Based on some of our data, we believe that with ADi™ treatment, recipients can be conditioned/desensitized ahead of transplantation, thereby retraining the immune system to more readily accept the organ and also reduce the levels of immunosuppressive drugs needed post-transplantation.
Studies have shown that hypersensitivity increases the rate of organ rejection. Hypersensitivity can occur in previously-transplanted patients, patients who have given birth, and patients who have previously received blood transfusions. With more than 116,000 patients on transplant waiting lists in the U.S. alone, hypersensitive patients have much lower chances at qualifying to receive organs due to their increased risk of rejection – even with immune suppression.
Sadly, transplanted patients have a probability of needing re-transplantation at some point due to eventual chronic rejection of their transplanted organ, with the possible exception of some newborn recipients. With increased incidence of hypersensitivity, these patients may never have the opportunity to receive another organ. Based on experimental data, we believe that ADi™ may have the potential to address this hypersensitivity issue providing these individuals better opportunities at receiving an organ transplantation.
Therapeutic products are typically administered systemically (i.e., by mouth in pill form or injected intramuscularly/intravenously). This requires repeated large doses of the drug to allow sufficient concentrations to reach the affected sites. ADi™ is a DNA-based product that can be injected directly into the skin where the target cells of the immune system reside, thereby significantly simplifying the delivery of the product and reducing the amount of product needed.
DNA-based products are generally considered safe. In fact, over the last twenty years, several DNA-based vaccines have been evaluated in clinical trials for cancer and infectious diseases and no severe adverse events have been reported. In addition, DNA-based products generally do not result in allergic responses, which lend themselves to repeat dosing as may be required by ADi™ based therapeutics.
ADi™ products are DNA-based and cost-effective to manufacture. Furthermore, DNA-based products are very stable and do not require adherence to cold chain (temperature-controlled) protocols for shipping. This also makes the product ideal for global distribution.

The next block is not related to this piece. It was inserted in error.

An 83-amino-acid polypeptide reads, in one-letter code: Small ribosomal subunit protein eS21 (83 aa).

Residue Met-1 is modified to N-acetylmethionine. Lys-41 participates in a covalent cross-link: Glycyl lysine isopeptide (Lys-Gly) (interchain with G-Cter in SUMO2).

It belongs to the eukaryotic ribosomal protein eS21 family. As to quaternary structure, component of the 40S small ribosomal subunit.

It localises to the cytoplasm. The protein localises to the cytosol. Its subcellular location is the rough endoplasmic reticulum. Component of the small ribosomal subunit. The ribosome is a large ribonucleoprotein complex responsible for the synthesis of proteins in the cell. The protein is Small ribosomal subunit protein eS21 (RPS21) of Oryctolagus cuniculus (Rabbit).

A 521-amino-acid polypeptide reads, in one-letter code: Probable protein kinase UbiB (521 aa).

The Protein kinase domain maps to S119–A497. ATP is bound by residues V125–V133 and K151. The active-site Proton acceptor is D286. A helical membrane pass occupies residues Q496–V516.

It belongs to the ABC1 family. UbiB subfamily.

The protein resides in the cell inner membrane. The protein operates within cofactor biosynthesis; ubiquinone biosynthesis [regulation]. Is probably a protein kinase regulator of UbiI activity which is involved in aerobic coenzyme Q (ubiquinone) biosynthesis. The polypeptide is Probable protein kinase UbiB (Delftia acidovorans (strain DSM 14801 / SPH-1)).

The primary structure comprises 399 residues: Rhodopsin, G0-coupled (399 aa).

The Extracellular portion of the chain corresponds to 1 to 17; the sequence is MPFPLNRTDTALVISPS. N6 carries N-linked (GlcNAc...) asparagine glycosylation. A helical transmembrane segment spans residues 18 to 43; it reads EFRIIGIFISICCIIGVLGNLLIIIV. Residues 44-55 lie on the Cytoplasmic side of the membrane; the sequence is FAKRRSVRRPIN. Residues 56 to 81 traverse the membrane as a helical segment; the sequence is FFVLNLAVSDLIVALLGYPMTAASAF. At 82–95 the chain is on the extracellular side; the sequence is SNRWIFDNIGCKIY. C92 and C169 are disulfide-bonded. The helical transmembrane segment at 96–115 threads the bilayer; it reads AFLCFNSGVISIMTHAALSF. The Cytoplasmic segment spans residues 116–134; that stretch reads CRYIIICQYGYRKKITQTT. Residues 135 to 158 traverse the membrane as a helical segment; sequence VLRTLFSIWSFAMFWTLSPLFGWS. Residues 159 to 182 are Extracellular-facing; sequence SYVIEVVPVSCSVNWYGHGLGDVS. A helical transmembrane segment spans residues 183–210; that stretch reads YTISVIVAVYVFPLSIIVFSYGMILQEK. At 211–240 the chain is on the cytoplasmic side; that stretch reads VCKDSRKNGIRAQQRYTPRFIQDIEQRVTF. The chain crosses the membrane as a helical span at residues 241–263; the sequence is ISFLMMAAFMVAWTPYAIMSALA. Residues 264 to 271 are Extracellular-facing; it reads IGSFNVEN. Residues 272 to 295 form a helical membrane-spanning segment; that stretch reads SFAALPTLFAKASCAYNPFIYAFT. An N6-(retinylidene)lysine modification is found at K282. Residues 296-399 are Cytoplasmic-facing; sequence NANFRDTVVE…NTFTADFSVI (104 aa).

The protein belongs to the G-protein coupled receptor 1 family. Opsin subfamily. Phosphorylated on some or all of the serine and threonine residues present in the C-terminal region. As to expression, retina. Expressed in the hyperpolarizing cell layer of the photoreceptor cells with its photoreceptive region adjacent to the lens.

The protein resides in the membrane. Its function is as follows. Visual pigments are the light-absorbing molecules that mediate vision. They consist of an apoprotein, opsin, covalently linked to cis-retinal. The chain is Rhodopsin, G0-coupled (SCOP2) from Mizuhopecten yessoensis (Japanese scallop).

We believe that tolerance induction using ADi™ may potentially obviate the need for hospitalization because it can be simply injected into the skin. This approach reduces treatment costs and complexities in treatment delivery. The anticipated administration of ADi™ will include an initial priming regimen that will require injections administered once a week for several weeks. Thereafter, booster or maintenance doses will be provided on an individual basis as determined by immune and inflammation testing. ADi™ treatments will be significantly more convenient and comfortable for patients because they do not require removal of patient cells for ex vivo manipulation.
Our team of scientific experts and innovation commercialization entrepreneurs come from a variety of fields and backgrounds, with a collective experience that range from founding startup biotech companies, to developing and marketing biopharmaceutical products, to designing clinical trials, and management of private and public companies.
Dr. Bailey is an internationally recognized authority on congenital heart surgery and infant heart transplantation. His pioneering work in infant heart transplantation has enabled babies born with otherwise fatal heart deformities to be given a second chance at life and resulted in babies being added to the national organ transplant registry. He performed the first successful human-to-human heart transplantation in a newborn baby and has performed countless lifesaving procedures at Loma Linda University Children’s Hospital, where he served as Surgeon-in-Chief. Dr. Bailey retired from LLU in 2018 where he served as a distinguished professor of transplantation surgery and was part of the team that developed ADi™.